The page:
On March 14, I joined 300 or so BC entrepreneurs at the MYM Graduate Success event.
It was a great event, and Mincov Law Corporation was holding a draw for free trademark registration services.
We received over 20 eligible entries.
Last night, my daughters helped me pick the winner.
…and the winner is…
The new Copyright Act adds a new section 30.02 that virtually equates digital reproduction of works to photocopying (i.e. reprographic reproduction) for educational institutions.
The general idea is that if an educational institution has a license to make photocopies of works, then the institution may also make digital reproductions of these works and communicate such reproductions by telecommunication for an educational or training purpose.
The person who received such digital reproduction of a work is allowed to print one copy of it.
The educational institution is required to pay to the collective society the same license fees as in the case of the conventional photocopying license and to take steps to prevent unauthorized dissemination of the digital reproduction of the work.
Copyright owners whose rights are represented by a collective society that is authorized to grant licenses to photocopy these authors’ works may refuse to authorize the collective society to enter into digital reproduction agreements with respect to their works, but the default rule is that such permission is deemed to be granted.
Based on the provisions of paragraphs 30.02(4)(a) and 30.02(4)(b), it appears that this section will be of lesser importance once separate tariffs for digital reproduction have been certified.
This section also severely limits the remedies for unauthorized use of the works.
Because copyright owners at least have an opportunity to opt out from the application of this section, I would be happy with it if not for two issues:
First, I do not understand the reasoning behind curtailing the remedies of copyright owners in case their rights are infringed beyond what the exception has already taken away from them; and
Second, I would prefer some clarification as to how this new section is supposed to coexist with the addition of the word “education” to section 29 of the Act.
Speaking of the latter, I am getting many calls and emails with questions about whether this or that use can be justified under the “education” exception. Some are very creative in trying to justify what appears to be blatant copyright infringement under the pretense of having educational purposes.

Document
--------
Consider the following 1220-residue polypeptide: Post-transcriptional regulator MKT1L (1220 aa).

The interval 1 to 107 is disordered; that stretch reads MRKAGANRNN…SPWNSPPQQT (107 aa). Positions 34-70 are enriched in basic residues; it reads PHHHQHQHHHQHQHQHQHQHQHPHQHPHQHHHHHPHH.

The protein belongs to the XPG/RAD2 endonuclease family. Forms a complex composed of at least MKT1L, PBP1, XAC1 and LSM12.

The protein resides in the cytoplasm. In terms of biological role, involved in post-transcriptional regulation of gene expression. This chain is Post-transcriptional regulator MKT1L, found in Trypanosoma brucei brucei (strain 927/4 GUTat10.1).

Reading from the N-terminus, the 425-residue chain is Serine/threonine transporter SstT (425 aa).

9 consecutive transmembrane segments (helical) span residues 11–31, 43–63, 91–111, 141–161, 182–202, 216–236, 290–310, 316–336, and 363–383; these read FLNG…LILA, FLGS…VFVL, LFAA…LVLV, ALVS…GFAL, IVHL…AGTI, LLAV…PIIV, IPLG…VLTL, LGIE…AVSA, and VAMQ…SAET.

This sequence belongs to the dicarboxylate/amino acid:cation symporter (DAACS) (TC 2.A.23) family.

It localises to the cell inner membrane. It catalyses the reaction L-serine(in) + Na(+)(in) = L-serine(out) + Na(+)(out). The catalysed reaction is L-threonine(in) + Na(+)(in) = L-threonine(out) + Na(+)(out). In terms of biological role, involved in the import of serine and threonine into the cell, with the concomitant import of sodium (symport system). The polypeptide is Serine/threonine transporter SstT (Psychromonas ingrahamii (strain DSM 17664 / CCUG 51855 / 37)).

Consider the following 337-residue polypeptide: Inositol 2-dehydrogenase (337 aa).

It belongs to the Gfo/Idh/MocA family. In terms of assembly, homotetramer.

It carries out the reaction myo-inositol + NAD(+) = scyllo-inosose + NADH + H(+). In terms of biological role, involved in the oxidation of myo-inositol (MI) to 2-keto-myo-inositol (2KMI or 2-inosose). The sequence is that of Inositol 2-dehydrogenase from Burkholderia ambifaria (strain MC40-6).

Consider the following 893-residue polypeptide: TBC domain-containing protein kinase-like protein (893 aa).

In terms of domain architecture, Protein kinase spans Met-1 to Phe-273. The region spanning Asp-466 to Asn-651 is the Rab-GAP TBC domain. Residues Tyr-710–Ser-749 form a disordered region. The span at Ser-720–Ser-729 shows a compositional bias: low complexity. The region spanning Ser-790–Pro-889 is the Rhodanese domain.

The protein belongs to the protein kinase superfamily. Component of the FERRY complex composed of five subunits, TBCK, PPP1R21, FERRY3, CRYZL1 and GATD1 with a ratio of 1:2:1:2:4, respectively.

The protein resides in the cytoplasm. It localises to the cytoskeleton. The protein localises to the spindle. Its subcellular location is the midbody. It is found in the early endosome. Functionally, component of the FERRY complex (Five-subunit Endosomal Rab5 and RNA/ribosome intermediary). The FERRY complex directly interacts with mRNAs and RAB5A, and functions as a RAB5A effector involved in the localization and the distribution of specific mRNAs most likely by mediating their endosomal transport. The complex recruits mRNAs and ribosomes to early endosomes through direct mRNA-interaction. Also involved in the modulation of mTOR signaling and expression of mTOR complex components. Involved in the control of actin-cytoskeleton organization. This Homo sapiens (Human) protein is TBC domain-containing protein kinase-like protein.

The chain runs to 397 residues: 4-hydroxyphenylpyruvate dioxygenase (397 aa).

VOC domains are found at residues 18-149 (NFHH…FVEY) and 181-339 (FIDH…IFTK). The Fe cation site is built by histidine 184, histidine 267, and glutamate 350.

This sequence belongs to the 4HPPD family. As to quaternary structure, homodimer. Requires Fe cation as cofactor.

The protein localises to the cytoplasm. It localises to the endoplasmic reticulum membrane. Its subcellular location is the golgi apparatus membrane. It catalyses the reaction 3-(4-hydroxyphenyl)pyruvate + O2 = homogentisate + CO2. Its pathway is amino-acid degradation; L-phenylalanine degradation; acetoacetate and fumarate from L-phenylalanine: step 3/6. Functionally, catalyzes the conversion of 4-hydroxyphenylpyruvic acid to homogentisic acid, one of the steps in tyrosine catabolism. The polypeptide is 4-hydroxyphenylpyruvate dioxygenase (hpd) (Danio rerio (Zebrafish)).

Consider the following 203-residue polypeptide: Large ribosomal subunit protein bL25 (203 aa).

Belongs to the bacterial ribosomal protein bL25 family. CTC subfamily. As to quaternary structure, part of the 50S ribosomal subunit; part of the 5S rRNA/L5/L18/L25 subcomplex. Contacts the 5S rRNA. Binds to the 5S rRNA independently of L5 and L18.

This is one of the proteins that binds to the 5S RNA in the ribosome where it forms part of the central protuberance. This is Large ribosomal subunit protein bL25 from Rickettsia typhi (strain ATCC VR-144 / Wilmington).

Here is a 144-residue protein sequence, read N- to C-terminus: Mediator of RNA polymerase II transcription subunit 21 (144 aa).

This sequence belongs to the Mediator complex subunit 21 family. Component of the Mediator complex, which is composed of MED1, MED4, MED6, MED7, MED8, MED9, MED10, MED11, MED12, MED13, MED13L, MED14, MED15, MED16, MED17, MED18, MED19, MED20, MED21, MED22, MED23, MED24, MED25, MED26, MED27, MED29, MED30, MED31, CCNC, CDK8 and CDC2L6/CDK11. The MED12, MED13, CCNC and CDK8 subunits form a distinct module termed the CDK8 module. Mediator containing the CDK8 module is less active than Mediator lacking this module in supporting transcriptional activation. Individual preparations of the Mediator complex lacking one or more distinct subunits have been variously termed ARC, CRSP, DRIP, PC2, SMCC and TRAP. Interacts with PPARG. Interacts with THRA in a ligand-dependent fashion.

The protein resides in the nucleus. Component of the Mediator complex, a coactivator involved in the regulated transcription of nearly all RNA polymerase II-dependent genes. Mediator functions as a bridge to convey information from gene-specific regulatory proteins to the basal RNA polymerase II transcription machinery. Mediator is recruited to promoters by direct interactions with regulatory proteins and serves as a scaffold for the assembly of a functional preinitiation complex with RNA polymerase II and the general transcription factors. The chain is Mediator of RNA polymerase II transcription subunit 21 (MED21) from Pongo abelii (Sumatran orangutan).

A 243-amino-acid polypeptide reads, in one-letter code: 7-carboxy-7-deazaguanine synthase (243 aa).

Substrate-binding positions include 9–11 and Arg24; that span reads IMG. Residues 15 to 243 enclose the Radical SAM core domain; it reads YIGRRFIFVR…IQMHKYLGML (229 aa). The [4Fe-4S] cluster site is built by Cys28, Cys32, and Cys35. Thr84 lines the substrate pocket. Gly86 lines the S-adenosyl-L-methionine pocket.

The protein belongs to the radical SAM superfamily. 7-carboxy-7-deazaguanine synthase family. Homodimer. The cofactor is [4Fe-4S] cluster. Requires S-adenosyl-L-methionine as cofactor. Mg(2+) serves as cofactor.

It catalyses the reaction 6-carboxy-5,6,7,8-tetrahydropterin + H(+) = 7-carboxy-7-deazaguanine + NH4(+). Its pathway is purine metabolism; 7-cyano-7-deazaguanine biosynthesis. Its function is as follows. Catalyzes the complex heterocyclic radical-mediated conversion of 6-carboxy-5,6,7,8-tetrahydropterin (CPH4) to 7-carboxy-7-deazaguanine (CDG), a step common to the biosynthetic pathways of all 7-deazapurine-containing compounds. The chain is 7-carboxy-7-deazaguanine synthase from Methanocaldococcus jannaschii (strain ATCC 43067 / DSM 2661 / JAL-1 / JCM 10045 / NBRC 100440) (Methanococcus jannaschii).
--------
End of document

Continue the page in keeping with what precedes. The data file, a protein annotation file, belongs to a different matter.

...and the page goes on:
If specific sections of the Copyright Act are meant to limit the application of s. 29 in that educational purposes are limited to those specific instances that are listed elsewhere in the Act, then the problem is of a much smaller caliber (albeit I still disapprove of the expansion of so-called “user rights”). If, on the other hand, s. 29 is to stand on its own in addition to all these specific instances then we are about to open the Pandora’s box.
BOTTOM LINE: Time will tell.
PS. The new Section 30.03 deals with tariffs. In a language whose clarity is only superior to that of the Income Tax Act, an attempt is made to specify what happens if a new tariff is introduced for digital reproduction or if the educational institution enters into an agreement that specifically deals with digital reproduction. The new section 30.03 is supposed to make it clear what happens with the license fees that the educational institution was paying under s. 30.02. The new section 30.03 may contain an answer to this question, but make it clear it does not...
On February 13, 2013, I delivered a seminar on intellectual property at the New York Institute of Technology in Vancouver.
Great to see so many aspiring students with lit-up eyes who came to learn about IP.
It is my pleasure to share with you a series of educational videos on trademarks that I have just created.
The total running time is under an hour, and if you are a small business owner I guarantee that watching these videos will be well worth your time.
No need to register, sign up or anything. Just watch the videos and learn.
P.S. For those interested, I wrote the music you hear in the intro and the outro when I was 13. This is the song that got me to travel to the U.S. in 1988 as part of the Soviet-American mission to promote peace. I was practicing on my drums and for some reason it appeared to me that this song would make a perfect corporate anthem for Mincov Law Corporation. So there you go!
It is with great excitement that I would like to announce the launch of the mobile version of the mincovlaw.com website.
After two weeks of on-and-off coding, it now looks that everything works as intended.
If you notice a bug, a glitch or have a suggestion, I would really appreciate if you left your comments below.
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Tags:CollectivismPhilosophySmall BusinessNew Copyright ActFair Dealing